Category Management and “Tied House”?xml:namespace prefix = o ns = “urn:schemas-microsoft-com:office:office” /
February 11, 2016
In response to industry requests for clarification, TTB has issued general guidance concerning promotional activities commonly associated with category management programs and whether or not those activities are lawful.
Specifically, TTB Ruling 2016 -1, The Shelf Plan and Shelf Schematic Exception to the “Tied House” Prohibition, and Activities Outside Such Exception clarifies what is and what is not permissible in terms of shelf plans and shelf schematics.
The beverage alcohol industry has been experiencing phenomenal growth with many new, often small, businesses entering the market. Consequently, maintaining a level playing field has never been more important than today. We are committed to enforcing our trade practice jurisdiction so that consumers can continue to enjoy a wide selection of products and industry members can compete for those consumers in a fair and open marketplace.
The Shelf Plan and Shelf Schematic Exception to the “Tied House” Prohibition, and Activities Outside Such Exception Under 27 U.S.C. 205(b), the “Tied-house” provisions of the Federal Alcohol Administration Act (FAA Act), and 27 CFR part 6, the provision of services by an industry member to a retailer is in certain circumstances prohibited.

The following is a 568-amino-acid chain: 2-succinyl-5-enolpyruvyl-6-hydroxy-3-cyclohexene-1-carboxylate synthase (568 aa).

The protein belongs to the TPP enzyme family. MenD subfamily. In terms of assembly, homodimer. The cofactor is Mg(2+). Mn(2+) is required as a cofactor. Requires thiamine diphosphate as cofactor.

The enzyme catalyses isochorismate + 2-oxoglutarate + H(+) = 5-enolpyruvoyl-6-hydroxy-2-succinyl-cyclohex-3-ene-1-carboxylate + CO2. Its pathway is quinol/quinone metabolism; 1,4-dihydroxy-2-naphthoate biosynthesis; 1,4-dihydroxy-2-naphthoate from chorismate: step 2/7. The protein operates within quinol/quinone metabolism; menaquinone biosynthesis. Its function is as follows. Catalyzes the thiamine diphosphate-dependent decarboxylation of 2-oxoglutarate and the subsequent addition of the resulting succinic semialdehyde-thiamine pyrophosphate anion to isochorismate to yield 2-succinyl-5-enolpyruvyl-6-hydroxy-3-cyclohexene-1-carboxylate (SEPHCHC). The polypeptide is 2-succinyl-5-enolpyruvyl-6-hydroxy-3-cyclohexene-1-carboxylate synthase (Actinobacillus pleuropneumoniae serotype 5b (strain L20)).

Section 6.99(b) provides that the act by an industry member of providing a retailer with a recommended shelf plan or shelf schematic for distilled spirits, wine, or malt beverages, however, is not an inducement within the meaning of the FAA Act’s “Tied-house” prohibition.
The Alcohol and Tobacco Tax and Trade Bureau (TTB) does not consider § 6.99(b) ambiguous.
The plain language of the regulation removes only the act of providing a recommended shelf plan or shelf schematic from the prohibited means to induce enumerated in section 105(b)(3) of the FAA Act.
Additional services or items of value do not fall within the § 6.99(b) exception. Therefore, providing such services may constitute a prohibited inducement and, depending on the circumstances,may be deemed to place retailer independence at risk. This Ruling further explains the § 6.99(b) exception and why such additional services or items of value are not entitled to its safe harbor